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I have been a T1D for 51 years and never had a problem with insulin efficacy due to being unrefrigerated for long periods of time. Just don’t leave it in direct sunlight. I have lived off the grid for years at a time without refrigeration (I lived on my sailboat for 12 years without refrigeration with never a problem)
Now I just keep it in the insulated lunch bags from Costco in a dresser drawer. I don’t trust refrigerators to not freeze as I have had to throw away insulin rendered useless by freezing.

I don’t travel that much anymore (although probably will be doing a lot of it in the last half of this year.)

Anyway, I use Frios, and they work great. They only need to soak in water to re-activate. When I was touring CA several years ago, my extra bottles were in Frio wallets, and they stayed in the car in 100+ degree heat (probably even hotter in the car) and didn’t have any problems. Also, I over-soak the Frio, so it lasts quite a while…in normal heat, it would last me at least two days before needing to resoak.

Fun (not fun) fact: I always bring at least one, and usually two, extra bottles of insulin with me. On that trip to CA, I brought two extra bottles, since the bottle I started out with was half gone. Started using the second bottle about 7 days into the trip…insulin worked fine. But - on Day 8, we checked into a hotel and I had requested a refrigerator. Put the last bottle in the fridge, and it was frozen solid by the next morning.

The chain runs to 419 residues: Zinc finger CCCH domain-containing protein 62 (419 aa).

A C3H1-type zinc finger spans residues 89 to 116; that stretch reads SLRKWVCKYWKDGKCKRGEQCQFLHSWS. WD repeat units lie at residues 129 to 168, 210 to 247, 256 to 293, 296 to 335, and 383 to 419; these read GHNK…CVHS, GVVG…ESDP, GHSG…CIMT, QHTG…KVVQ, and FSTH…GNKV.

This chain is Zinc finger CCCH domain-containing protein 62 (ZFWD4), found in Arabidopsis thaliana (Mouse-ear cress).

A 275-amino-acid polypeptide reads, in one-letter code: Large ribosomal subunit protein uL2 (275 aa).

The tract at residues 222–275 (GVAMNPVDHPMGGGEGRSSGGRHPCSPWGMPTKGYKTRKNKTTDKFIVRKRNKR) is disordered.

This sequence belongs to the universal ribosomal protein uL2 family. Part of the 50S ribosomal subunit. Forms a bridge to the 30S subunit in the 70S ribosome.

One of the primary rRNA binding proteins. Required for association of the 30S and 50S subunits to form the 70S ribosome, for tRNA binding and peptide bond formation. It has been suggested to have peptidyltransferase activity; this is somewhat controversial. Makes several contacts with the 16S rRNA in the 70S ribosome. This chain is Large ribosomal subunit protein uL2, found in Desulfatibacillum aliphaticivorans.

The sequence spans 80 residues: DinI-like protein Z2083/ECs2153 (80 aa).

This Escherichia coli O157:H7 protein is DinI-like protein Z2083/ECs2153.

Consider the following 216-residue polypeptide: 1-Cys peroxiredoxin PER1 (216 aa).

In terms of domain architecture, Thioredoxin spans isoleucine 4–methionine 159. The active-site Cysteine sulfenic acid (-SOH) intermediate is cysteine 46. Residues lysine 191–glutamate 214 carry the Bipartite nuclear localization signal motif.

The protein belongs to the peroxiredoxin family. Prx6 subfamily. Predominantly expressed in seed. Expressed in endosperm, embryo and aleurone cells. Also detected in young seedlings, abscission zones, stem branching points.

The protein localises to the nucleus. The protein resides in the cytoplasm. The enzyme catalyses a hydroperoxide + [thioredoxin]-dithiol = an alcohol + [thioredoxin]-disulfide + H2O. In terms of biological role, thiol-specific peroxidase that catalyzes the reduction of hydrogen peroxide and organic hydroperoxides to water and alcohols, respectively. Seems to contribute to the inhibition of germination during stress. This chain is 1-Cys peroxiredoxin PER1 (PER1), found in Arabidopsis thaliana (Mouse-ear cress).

I’d much rather rely on my Frio!

@Brianna1 try a Frio - it uses evaporative cooling to keep things cold - all u need is water, no ice, no coldpack etc.

I’ve used Frios for at least 10 years and never been disappointed with their performance.

However, please be aware that Frio packs work by evaporation and you cannot store with your insulin in airtight/waterproof areas of your pack or suitcase. I remember a few years ago reading someone ranting that Frio packs don’t work. They had put their insulin inside a Frio pack inside an airtight cooler….

Frio seems like a good way to go. Thanks for the recommendation, to everyone who gave it. I’m also somewhat relieved to hear multiple people say that insulin does not actually need to be refrigerated.

Ah, yes, good point. Thanks.

Another enthusiastic vote for the Frio pouches. It’s a no-brainer. They are indefinitely reusable and don’t require any freezer or refrigeration to work.

In 2006 we took a 6 month trip to Asia, and our first stop was Thailand in April, which was the height of their summer. After a day or two, the insulin just stopped working! I learned pretty quickly how lucky I was to have thought ahead to buy an insulin pump specific Frio pouch before my trip, because I’m not sure what I’d have done otherwise. (Side note: I now use the Omnipod, and have no idea how I’d have managed to keep that cool.)

We’ve been using them for 15 years now and they work great. Don’t hesitate-- just get them. Every insulin dependent diabetic should have a couple.